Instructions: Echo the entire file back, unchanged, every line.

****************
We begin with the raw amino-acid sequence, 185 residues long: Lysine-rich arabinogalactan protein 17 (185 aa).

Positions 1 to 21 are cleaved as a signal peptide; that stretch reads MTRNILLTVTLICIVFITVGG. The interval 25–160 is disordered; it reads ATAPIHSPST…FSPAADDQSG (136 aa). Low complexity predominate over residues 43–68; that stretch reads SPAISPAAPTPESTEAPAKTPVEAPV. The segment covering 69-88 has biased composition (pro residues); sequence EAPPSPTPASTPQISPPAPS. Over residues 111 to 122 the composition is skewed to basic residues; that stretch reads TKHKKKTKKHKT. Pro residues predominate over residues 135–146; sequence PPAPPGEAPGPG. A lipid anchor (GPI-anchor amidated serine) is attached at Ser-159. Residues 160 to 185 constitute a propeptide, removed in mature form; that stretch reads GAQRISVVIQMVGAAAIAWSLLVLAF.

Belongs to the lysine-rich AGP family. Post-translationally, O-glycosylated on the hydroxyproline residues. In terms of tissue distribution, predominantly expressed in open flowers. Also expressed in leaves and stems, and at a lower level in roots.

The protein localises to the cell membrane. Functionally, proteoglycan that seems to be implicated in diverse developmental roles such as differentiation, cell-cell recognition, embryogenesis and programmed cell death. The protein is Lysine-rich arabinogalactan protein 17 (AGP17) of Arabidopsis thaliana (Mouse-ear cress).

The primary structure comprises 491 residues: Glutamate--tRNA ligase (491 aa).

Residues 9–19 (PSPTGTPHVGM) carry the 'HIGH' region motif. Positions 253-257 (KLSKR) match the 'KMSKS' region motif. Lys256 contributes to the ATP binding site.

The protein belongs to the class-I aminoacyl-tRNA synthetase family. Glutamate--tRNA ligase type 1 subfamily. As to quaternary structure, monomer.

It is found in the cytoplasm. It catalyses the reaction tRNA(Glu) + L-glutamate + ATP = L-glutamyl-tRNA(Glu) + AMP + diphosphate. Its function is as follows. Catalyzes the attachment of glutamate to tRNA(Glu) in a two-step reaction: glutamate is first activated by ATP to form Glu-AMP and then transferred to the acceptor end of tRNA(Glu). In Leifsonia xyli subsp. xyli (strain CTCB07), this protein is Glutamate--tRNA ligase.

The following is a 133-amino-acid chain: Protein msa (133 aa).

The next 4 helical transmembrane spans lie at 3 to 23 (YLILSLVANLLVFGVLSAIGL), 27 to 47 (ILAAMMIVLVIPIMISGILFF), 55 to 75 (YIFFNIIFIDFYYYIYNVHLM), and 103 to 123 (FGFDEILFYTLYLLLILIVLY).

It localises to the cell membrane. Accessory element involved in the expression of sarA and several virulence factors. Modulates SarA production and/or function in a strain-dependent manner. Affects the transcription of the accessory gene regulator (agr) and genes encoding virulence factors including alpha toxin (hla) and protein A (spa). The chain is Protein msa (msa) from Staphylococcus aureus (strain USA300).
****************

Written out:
We begin with the raw amino-acid sequence, 185 residues long: Lysine-rich arabinogalactan protein 17 (185 aa).

Positions 1 to 21 are cleaved as a signal peptide; that stretch reads MTRNILLTVTLICIVFITVGG. The interval 25–160 is disordered; it reads ATAPIHSPST…FSPAADDQSG (136 aa). Low complexity predominate over residues 43–68; that stretch reads SPAISPAAPTPESTEAPAKTPVEAPV. The segment covering 69-88 has biased composition (pro residues); sequence EAPPSPTPASTPQISPPAPS. Over residues 111 to 122 the composition is skewed to basic residues; that stretch reads TKHKKKTKKHKT. Pro residues predominate over residues 135–146; sequence PPAPPGEAPGPG. A lipid anchor (GPI-anchor amidated serine) is attached at Ser-159. Residues 160 to 185 constitute a propeptide, removed in mature form; that stretch reads GAQRISVVIQMVGAAAIAWSLLVLAF.

Belongs to the lysine-rich AGP family. Post-translationally, O-glycosylated on the hydroxyproline residues. In terms of tissue distribution, predominantly expressed in open flowers. Also expressed in leaves and stems, and at a lower level in roots.

The protein localises to the cell membrane. Functionally, proteoglycan that seems to be implicated in diverse developmental roles such as differentiation, cell-cell recognition, embryogenesis and programmed cell death. The protein is Lysine-rich arabinogalactan protein 17 (AGP17) of Arabidopsis thaliana (Mouse-ear cress).

The primary structure comprises 491 residues: Glutamate--tRNA ligase (491 aa).

Residues 9–19 (PSPTGTPHVGM) carry the 'HIGH' region motif. Positions 253-257 (KLSKR) match the 'KMSKS' region motif. Lys256 contributes to the ATP binding site.

The protein belongs to the class-I aminoacyl-tRNA synthetase family. Glutamate--tRNA ligase type 1 subfamily. As to quaternary structure, monomer.

It is found in the cytoplasm. It catalyses the reaction tRNA(Glu) + L-glutamate + ATP = L-glutamyl-tRNA(Glu) + AMP + diphosphate. Its function is as follows. Catalyzes the attachment of glutamate to tRNA(Glu) in a two-step reaction: glutamate is first activated by ATP to form Glu-AMP and then transferred to the acceptor end of tRNA(Glu). In Leifsonia xyli subsp. xyli (strain CTCB07), this protein is Glutamate--tRNA ligase.

The following is a 133-amino-acid chain: Protein msa (133 aa).

The next 4 helical transmembrane spans lie at 3 to 23 (YLILSLVANLLVFGVLSAIGL), 27 to 47 (ILAAMMIVLVIPIMISGILFF), 55 to 75 (YIFFNIIFIDFYYYIYNVHLM), and 103 to 123 (FGFDEILFYTLYLLLILIVLY).

It localises to the cell membrane. Accessory element involved in the expression of sarA and several virulence factors. Modulates SarA production and/or function in a strain-dependent manner. Affects the transcription of the accessory gene regulator (agr) and genes encoding virulence factors including alpha toxin (hla) and protein A (spa). The chain is Protein msa (msa) from Staphylococcus aureus (strain USA300).